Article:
He prided himself on never being robbed and informed me the best protection a person can buy is generosity, but this didn’t keep his shelves from growing sparser, his creditors from leaning on him, and the other merchants from going out of business like swatted flies.
As Nick and I worked away at the silver, Julie came into the dining room, a moment I’d been dreading. She was wearing a red bikini and looking for a can to curl her hair. “You have one?” she asked pleasantly, her voice bright, her green eyes shining. I said I’d check in the kitchen. I dawdled a moment looking through the trash for an empty vegetable or fruit can the right size.
“Here you go,” I said, when I found one and came out with it.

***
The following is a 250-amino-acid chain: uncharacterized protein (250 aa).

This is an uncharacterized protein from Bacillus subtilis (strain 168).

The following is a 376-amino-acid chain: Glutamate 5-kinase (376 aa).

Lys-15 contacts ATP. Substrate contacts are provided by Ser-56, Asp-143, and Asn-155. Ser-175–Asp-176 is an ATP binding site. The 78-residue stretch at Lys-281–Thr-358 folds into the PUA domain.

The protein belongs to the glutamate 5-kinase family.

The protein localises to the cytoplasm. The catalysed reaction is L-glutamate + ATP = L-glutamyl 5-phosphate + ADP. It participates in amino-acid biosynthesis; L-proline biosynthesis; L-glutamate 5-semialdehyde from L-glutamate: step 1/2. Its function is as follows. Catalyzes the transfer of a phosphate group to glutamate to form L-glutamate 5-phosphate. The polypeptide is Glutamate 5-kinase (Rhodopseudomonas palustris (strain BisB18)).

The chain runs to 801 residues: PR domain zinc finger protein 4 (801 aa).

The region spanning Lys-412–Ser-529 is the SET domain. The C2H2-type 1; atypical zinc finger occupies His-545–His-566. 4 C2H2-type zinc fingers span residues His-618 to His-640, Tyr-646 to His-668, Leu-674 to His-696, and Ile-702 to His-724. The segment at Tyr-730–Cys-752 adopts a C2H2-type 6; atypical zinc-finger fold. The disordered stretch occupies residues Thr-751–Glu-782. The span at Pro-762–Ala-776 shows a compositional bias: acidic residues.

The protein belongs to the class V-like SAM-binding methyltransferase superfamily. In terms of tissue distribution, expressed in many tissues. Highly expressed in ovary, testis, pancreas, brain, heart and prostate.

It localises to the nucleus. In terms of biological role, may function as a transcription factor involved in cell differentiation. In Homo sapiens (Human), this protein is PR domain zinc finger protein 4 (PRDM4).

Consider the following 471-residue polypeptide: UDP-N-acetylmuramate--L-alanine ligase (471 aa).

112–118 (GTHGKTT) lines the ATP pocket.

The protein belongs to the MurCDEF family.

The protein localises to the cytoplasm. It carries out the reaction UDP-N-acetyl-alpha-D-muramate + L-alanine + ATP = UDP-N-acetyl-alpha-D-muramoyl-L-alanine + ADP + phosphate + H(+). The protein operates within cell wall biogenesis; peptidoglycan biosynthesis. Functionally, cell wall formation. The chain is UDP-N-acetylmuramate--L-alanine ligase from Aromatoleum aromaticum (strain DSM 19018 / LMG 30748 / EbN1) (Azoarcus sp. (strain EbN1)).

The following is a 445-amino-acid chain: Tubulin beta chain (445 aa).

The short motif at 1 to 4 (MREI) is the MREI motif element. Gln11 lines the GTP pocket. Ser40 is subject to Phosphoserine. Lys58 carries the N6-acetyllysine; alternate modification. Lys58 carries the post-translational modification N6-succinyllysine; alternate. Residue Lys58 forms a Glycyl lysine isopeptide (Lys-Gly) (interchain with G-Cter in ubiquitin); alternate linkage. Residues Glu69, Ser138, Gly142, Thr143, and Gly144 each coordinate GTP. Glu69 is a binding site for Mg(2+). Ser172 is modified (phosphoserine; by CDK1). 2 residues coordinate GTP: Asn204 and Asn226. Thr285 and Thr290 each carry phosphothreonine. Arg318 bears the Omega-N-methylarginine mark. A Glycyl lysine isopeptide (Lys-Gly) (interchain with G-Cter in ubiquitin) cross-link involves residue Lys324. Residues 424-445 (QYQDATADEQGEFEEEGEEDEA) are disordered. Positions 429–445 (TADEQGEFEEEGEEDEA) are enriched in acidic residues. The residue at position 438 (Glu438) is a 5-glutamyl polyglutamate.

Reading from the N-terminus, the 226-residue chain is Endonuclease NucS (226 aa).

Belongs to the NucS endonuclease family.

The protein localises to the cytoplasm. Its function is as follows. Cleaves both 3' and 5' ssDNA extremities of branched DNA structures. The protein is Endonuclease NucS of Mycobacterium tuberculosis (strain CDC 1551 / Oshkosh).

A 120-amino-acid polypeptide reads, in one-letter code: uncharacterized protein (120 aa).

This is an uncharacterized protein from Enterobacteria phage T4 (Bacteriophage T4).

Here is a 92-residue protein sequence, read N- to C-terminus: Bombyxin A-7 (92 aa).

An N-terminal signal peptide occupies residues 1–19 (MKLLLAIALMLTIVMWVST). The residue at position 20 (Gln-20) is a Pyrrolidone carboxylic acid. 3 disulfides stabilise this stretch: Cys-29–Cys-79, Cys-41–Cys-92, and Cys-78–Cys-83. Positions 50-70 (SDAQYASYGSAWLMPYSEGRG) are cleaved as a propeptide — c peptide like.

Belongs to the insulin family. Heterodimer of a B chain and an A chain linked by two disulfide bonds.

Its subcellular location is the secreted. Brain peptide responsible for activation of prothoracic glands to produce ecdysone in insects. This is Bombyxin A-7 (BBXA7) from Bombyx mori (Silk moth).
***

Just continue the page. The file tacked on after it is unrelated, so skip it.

“Thanks, Manny.” I shrugged. Matt, Manny, what did it matter? I’d almost drowned and was standing in front of my bikini- clad savior, her breasts substantially larger than when she used to come to my house and ask if she could play golf with me, a capitalistic sport if ever there was one that I’d taken up and devoutly played every Saturday. Or she’d come over with a plate of cookies. Or a quiz she wanted me to take in a teen magazine to determine if I was more a feeling or thinking person. This had been going on for the last two years, and now she was, as they say, developed, curvaceous and tanned, her lips a frosted pink. Nick dreamily rubbed a silver cream pitcher as he stared at her. Technically she and I, at this time of year, were only two years apart—her birthday in May, mine in July—but we were miles apart otherwise: I was going into eleventh grade, she into ninth, a huge gap in teenage time. It wasn’t so long ago that I’d watched her set up her stuffed animals in the backyard with nametags while she practiced gymnastics in front of them.